West: 'When U.S. forces invaded, they avoided Sunni areas and thus never actually eliminated the Sunni Arab threat. ... The insurgents show no signs of weakening; in fact, they have begun to adopt tactics that are difficult for coalition forces to counter. These fighters learned their lesson in Falluja; they now favor bombs over direct attacks on coalition troops. They have also mastered the art of wrapping their efforts in religion. Accordingly, anti-sedition laws should be passed so that those who incite violence in mosques and schools can be held accountable. ... Regarding Syria, the country is essentially a safe haven for insurgents. The coalition should not allow this. Despite the many obstacles, victory is achievable. When will the coalition know it has won? The day an Iraqi soldier can sit on a bus in uniform and not worry about being a target.'
White: 'The United States has forced Sunni Arabs to make serious decisions about their future. Many of them now appear to be cooperating with the new Iraqi government and participating in the political process. ... The insurgency is growing in intensity and can be expected to continue at its current level for at least six to twelve months. It has endured despite coalition offensives designed explicitly to eliminate it. ... For example, it has reemerged in Falluja despite two major offensives that ostensibly eliminated the insurgent presence there. Even more disturbing, the insurgency enjoys popular support in Iraq. ... Overall, several signs indicate that a civil conflict is under way in Iraq; the Sunnis certainly seem to see it that way. As the ISF assumes more responsibility, the increased targeting of Sunnis in security operations will run an even greater risk of transforming the counterinsurgency into a war against Sunnis. The insurgents are obviously targeting Shiites, while the growing frequency of low-level attacks on Sunnis and the seizure of Sunni mosques indicate further escalation. Unfortunately, these sorts of situations tend to get worse. The upcoming referendum on the Iraqi constitution will give the insurgents a chance to inflict damage on the political process. They may find it easier to enforce a boycott than to compel Sunnis to vote their way. Once people are in the voting booths, the insurgents will not be able to prevent them from voting their conscience.'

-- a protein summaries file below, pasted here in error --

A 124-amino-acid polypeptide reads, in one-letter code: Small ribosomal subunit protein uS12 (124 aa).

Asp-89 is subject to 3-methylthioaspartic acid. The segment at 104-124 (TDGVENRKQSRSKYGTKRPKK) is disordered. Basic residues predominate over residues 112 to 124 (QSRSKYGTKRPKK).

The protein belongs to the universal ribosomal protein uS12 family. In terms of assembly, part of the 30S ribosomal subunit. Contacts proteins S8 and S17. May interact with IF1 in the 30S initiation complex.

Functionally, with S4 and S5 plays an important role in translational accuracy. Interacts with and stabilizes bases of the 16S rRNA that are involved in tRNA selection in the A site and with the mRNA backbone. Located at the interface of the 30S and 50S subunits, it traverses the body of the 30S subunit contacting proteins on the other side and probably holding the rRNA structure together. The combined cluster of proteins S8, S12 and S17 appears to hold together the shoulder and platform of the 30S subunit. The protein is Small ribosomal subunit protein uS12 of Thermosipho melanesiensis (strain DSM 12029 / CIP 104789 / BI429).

(Personal note: I interpret the sentence attributed to Jeffrey White's that "the insurgency enjoys popular support in Iraq" to mean 'the insurgency is becoming or has become a Sunni national war' in the context of his overall depiction of the insurgency as a civil war between Sunni and Shi'ite. Clearly an insurgency which is actually a civil war cannot be gaining popularity among Shi'ites and Kurds as it is directed against them.)